Maya Angelou, Toni Morrison, Richard Wright, and Zora Neale Hurston are among many peoples list of powerful writer influences. Throw in Ralph Ellison, James Baldwin, Alice Walker, Octavia Butler, and Langston Hughes and you have a dream team of the world’s most quoted, most copied, and most talked about black writer contributors of all time. A name you won’t hear is Francis Ellen Watkins Harper, poet, author, and abolitionist.
“My home is where eternal snow Round threat’ning craters sleep, Where streamlets murmur soft and low And playful cascades leap. Tis where glad scenes shall meet My weary, longing eye; Where rocks and Alpine forests greet The bright cerulean sky.” – Forest Leaves, Yearnings for Home by Frances E.W. Harper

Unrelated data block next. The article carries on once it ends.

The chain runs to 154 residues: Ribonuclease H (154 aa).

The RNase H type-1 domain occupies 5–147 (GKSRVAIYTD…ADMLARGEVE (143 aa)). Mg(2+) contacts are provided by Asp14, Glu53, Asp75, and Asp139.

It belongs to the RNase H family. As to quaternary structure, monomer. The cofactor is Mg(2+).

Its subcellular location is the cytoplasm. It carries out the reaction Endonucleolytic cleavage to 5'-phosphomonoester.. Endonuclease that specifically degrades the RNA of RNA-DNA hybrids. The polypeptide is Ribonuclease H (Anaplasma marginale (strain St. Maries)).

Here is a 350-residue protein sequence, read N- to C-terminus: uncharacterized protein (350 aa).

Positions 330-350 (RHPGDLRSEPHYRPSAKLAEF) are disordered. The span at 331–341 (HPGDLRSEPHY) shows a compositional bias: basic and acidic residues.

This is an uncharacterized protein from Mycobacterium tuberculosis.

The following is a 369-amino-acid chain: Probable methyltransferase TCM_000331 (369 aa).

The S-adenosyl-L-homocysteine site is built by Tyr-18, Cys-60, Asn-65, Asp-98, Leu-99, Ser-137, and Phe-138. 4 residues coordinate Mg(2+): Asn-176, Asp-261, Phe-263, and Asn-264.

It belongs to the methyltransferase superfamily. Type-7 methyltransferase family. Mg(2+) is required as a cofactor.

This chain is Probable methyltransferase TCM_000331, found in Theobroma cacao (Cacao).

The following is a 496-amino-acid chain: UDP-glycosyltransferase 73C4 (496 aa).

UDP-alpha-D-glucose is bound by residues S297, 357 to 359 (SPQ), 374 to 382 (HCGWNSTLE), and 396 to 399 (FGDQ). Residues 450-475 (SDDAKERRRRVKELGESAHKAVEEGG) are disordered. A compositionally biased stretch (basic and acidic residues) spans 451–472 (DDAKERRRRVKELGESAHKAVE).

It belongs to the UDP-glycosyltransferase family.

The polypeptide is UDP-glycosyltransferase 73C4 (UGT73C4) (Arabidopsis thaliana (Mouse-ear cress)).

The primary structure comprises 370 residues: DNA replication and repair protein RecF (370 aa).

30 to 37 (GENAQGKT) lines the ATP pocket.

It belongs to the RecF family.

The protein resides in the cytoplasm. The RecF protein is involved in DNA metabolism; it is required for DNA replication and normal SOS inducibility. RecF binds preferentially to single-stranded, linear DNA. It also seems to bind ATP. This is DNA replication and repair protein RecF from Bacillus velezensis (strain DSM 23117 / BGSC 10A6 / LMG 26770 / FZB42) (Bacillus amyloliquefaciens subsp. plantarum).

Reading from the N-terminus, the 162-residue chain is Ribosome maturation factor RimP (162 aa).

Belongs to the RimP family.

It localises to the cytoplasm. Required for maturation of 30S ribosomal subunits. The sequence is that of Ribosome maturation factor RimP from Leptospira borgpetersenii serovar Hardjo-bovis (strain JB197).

Frances was a writer and poet born free to free parents in Baltimore and attended a school for blacks that was ran by her Uncle. Frances wrote poems and went on to publish her first collection in 1845, Forest Leaves. Years later, Frances taught domestic duties at Union Seminary in Ohio which was run by John Brown, the devout abolitionist who held strong opposing views of slavery. Brown, a white man, was a conductor of The Underground Railroad and The League of Gileadites, an organization established to help runaway slaves escape to Canada. As a result, naturally Frances got involved in the abolitionist movement and The Underground Railroad becoming a lecturer who went on tours with such men as Frederick Douglas.
In 1854, Frances published Poems of Miscellaneous Subjects, which featured one of her most famous works, “Bury Me in a Free Land”, and in 1859 made literary history with “Two Offers” which made her the first African-American female writer to publish a short story.
Harper died of heart failure on February 22, 1911, in Philadelphia, Pennsylvania.